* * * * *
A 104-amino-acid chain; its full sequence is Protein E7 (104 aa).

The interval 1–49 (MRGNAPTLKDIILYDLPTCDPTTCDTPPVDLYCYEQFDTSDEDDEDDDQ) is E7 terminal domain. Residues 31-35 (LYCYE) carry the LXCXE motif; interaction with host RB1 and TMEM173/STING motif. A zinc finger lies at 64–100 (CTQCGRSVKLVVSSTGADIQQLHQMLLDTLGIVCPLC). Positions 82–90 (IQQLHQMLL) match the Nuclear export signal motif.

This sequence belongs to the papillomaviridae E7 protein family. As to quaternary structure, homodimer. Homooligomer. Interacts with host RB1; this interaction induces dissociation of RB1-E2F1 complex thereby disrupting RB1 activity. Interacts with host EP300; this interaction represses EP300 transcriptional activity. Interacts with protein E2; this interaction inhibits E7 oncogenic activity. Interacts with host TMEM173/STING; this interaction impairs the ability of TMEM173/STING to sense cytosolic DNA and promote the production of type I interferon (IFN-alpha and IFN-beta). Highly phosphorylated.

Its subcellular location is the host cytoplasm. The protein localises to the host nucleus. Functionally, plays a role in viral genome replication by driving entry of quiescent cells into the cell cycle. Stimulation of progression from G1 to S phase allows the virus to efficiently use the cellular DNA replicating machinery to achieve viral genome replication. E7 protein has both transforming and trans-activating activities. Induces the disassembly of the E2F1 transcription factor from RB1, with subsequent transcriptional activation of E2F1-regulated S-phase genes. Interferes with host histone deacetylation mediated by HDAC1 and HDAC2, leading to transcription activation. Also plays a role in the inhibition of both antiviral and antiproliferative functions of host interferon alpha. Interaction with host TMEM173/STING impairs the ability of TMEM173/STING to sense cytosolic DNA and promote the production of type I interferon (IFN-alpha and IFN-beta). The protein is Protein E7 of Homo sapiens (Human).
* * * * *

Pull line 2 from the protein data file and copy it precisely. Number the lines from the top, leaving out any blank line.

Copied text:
The interval 1–49 (MRGNAPTLKDIILYDLPTCDPTTCDTPPVDLYCYEQFDTSDEDDEDDDQ) is E7 terminal domain. Residues 31-35 (LYCYE) carry the LXCXE motif; interaction with host RB1 and TMEM173/STING motif. A zinc finger lies at 64–100 (CTQCGRSVKLVVSSTGADIQQLHQMLLDTLGIVCPLC). Positions 82–90 (IQQLHQMLL) match the Nuclear export signal motif.